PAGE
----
Alan M. Kriegsman, a critic for The Washington Post whose fervid prose style earned the first Pulitzer Prize for dance coverage and who chronicled an era of surging popular enthusiasm for dance in forms ranging from classical ballet to break dancing, died Aug. 31 of heart ailments at his home in Chevy Chase. He was 84.
The death was confirmed by Suzanne Carbonneau, a dance critic and historian. In 1976, Alan M. Kriegsman became the first Washington-based critic and the first in The Post’s Style section to win a Pulitzer Prize.
Soft-spoken and erudite, Mr. Kriegsman could become animated by detailed conversations about the use of the music of Bach and other composers in a dance performance. “Mike was very much a propagandist of art, and he was passionate about art education,” Baryshnikov said. “He was a classy bohemian.”
Arts criticism became a Pulitzer category in 1970, and journalists had won for music, architecture, television and film before Mr. Kriegsman was recognized in 1976. He was the first Washington-based critic and the first in The Post’s Style section to earn the highest honor in journalism. In 2010, Sarah Kaufman, The Post’s present dance reviewer, became only the second recipient of a Pulitzer for dance criticism.
Mr. Kriegsman’s career at The Post, from 1966 to 1996, coincided with an unprecedented cultural flowering spurred by federal arts funding and magnetic Soviet defectors such as Baryshnikov and Rudolf Nureyev who excited audiences, Carbonneau said.
On the dance beat, Mr. Kriegsman attended major performances in New York and at the Kennedy Center in Washington, but he also was egalitarian in his tastes. He covered Indian and Spanish folk dances and attended community performances by African drummers to give readers a broader sense of a vibrant dance culture.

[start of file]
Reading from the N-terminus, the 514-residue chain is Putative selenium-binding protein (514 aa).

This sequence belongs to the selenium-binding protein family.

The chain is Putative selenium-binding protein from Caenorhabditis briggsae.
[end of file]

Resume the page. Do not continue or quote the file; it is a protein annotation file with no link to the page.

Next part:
A strong admirer of Russian companies such as the Bolshoi Ballet, Mr. Kriegsman wrote with wry delight of the cultural implications of the Soviet Union crumbling in the early 1990s.
“In the dance world, the Soviet Union rode high and mighty over cultural competitors until the very hour of its collapse,” he wrote. “Now the main quest of the major Russian and former Soviet troupes is who can most quickly acquire the works of formerly despised Western masters such as Balanchine, Robbins and Tudor.”
Mr. Kriegsman was not so naive to think that dance would ever trump movies or television in terms of mass consumption. But he became almost giddy when a major broadcasting network, CBS, devoted two hours of prime-time coverage — “bucking action and private eye serials, a mystery movie and Olympic sports on competing network channels” — to air a Bolshoi Opera production of “Romeo and Juliet” in 1976. And it was with barely disguised enthusiasm that he reported in 1975 on the 35th anniversary gala of the American Ballet Theatre in New York — an event that he described as a near-apocalyptic scene of ticket scalping, celebrity gawking and flashbulb popping.
By ADAM BERNSTEIN / WP